Do, Don’t Do, Defer – Asset Management from a different perspective

When discussing Asset Management with colleagues I often reflect on the reality of life for those people who work in the field at the coal face in the management of assets. For them it is an ongoing challenge of prioritising tasks – ‘do, don’t do, defer’. The choices those individuals make on a daily basis can have significant impact on the organisation and, indeed, on the lives of many. Making the wrong choice can be costly; and that cost is more than just financial. Faced with that challenge my supposition is that most Technicians do the task assigned to them whatever their considered opinion is of the condition the asset is in. If they don’t do the task there is a risk that subsequent failure is attributed to their poor skills and judgement. Justification for not performing the task is also a burden which may subsequently be challenged. If they defer the task it will just be rescheduled to another time. The burden passes to a future event.

As an organisational leader, I’m not convinced that organisations get value from scheduled maintenance.

It is time to get much smarter

At many infrastructure asset owning organisations, asset management has mostly been a matter of maintaining and replacing assets according to fixed schedules that might have been established years earlier. For example, it is common for electrical utilities to check the quality of the oil in their power transformers every two to three years, regardless of the actual rate at which oil quality worsens. This sort of routine-based method has endured for several reasons. It is easy to document and report to regulators, simple to implement, and highly predictable, which helps with planning spending and investments.

But managing assets in this way has evident drawbacks. Maintenance programs tend to vary across companies. The lack of standards for asset management and the variety of asset-management plans make it harder for regulators to determine whether infrastructure asset organisations are doing what they should to ensure that their assets will perform properly. Even among departments within the same company, there is typically no standard maintenance framework. A unit responsible for overhead power lines might use sophisticated measures of asset criticality and health to decide when maintenance is needed, while auxiliary systems and high-voltage units have no asset-management system at all. When various departments follow different approaches to maintaining their assets, management has much more difficulty comparing their effectiveness and allocating resources efficiently. Putting Technicians, rather than Directors and Executive teams, in charge of asset management has also caused one priority to override others: maximizing the availability of assets. After all, this is what engineers and maintenance workers are rewarded for doing well. Such an approach is wasteful. It leads workers to decommission useful assets years before they manifest any problems. It also obliges workers to perform inspections and maintenance procedures even when assets are working well. For the Directors and Executive teams organisations which own assets having clear line of sight between the wishes of the Board room and the Technician in the field sounds easy but in practice, this is much harder to achieve. This is the essence of Asset Management: Asset Management is the systematic alignment of strategy and operations at a holistic level to add value to the organisation.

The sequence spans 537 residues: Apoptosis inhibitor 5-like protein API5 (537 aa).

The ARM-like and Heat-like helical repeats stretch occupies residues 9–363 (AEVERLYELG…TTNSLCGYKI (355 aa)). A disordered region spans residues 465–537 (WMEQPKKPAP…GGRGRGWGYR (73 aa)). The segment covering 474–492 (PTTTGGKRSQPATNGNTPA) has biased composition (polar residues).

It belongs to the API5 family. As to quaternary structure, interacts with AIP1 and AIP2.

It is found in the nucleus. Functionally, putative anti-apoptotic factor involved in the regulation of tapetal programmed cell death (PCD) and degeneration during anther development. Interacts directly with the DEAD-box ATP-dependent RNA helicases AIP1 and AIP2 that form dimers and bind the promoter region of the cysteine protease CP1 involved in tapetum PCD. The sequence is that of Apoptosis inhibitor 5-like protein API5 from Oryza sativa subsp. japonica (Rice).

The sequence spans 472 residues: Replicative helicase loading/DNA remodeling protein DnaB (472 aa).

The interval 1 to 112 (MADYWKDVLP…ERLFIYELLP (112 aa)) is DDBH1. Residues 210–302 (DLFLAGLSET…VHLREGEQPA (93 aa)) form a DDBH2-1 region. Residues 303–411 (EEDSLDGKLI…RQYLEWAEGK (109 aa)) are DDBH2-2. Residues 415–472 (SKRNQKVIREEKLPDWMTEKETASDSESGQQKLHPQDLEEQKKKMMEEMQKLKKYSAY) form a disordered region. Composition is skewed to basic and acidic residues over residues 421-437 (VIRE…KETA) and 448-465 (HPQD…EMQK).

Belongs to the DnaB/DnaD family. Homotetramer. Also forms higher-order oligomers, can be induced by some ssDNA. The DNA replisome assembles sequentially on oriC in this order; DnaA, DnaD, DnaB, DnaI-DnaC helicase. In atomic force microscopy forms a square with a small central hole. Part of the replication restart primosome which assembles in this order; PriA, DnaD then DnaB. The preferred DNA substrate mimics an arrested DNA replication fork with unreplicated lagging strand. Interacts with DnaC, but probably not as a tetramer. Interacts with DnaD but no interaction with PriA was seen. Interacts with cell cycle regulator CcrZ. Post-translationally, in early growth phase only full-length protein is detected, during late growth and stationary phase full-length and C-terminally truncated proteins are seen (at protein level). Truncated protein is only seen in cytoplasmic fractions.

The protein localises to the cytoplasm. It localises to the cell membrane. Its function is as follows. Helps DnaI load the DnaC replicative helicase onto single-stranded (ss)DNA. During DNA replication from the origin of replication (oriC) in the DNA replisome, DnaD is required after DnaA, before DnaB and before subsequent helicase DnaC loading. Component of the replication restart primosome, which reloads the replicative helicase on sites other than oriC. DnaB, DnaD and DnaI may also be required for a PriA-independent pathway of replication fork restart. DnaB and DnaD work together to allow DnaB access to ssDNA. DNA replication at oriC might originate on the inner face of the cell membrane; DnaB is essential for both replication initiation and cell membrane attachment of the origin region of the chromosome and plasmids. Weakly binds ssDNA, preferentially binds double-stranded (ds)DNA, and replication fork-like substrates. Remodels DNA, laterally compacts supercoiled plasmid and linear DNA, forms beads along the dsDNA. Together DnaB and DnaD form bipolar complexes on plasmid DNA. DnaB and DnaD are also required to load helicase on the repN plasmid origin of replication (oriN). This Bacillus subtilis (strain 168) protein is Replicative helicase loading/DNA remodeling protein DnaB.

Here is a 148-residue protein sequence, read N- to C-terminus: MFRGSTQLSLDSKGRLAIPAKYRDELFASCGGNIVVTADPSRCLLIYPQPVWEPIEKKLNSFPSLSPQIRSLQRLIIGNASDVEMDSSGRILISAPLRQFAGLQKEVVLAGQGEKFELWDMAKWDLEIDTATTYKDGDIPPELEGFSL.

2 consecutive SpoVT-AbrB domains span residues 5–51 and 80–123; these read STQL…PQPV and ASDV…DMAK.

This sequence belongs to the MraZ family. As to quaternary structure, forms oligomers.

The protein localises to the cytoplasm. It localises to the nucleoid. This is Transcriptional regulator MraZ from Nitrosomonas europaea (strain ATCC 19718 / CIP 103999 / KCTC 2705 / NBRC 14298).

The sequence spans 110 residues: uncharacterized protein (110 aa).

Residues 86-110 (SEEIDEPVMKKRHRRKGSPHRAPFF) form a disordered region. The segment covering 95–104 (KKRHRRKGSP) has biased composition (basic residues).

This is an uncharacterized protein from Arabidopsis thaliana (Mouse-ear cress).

My own recommendation to an organisation is two fold

Firstly, have everyone across the organisation actively debate the strategies, policies and outcomes expected from assets and secondly, empower those in the field to actively make decisions. Providing decision support for people at the coal face is the holy grail of effective asset management.  Balancing that with learned skills and experience is critical. In the Asset Management community, we are still learning our way into this ‘man-machine’ interface.


Transformational Leader | People Evangelist | Strategic Thinker | Optimistic Futurist | Global Citizen
Ashley has 15+ years record building successful organisations, delivering superior results and actively securing business growth. He has significant experience in all aspects of project development – strategy, business planning and execution – in the Energy, Infrastructure, Utilities, Tech and Built Environment sectors at a national and international level. Ashley is passionate about building successful people, teams and organisations, his professional expertise is centred on organisations which make long-term decisions with significant investments in human and financial capital and in doing so shape the world around them. Ashley approach centres on building strong strategic vision, transformational strategies and operational plans. Acting globally he has extensive experience working with people from different nationalities and cultures: he sees diversity as an essential component to organisational success. Focus areas: Business Strategy, Project Development, Organisational Transformation, Knowledge Management, Asset Management


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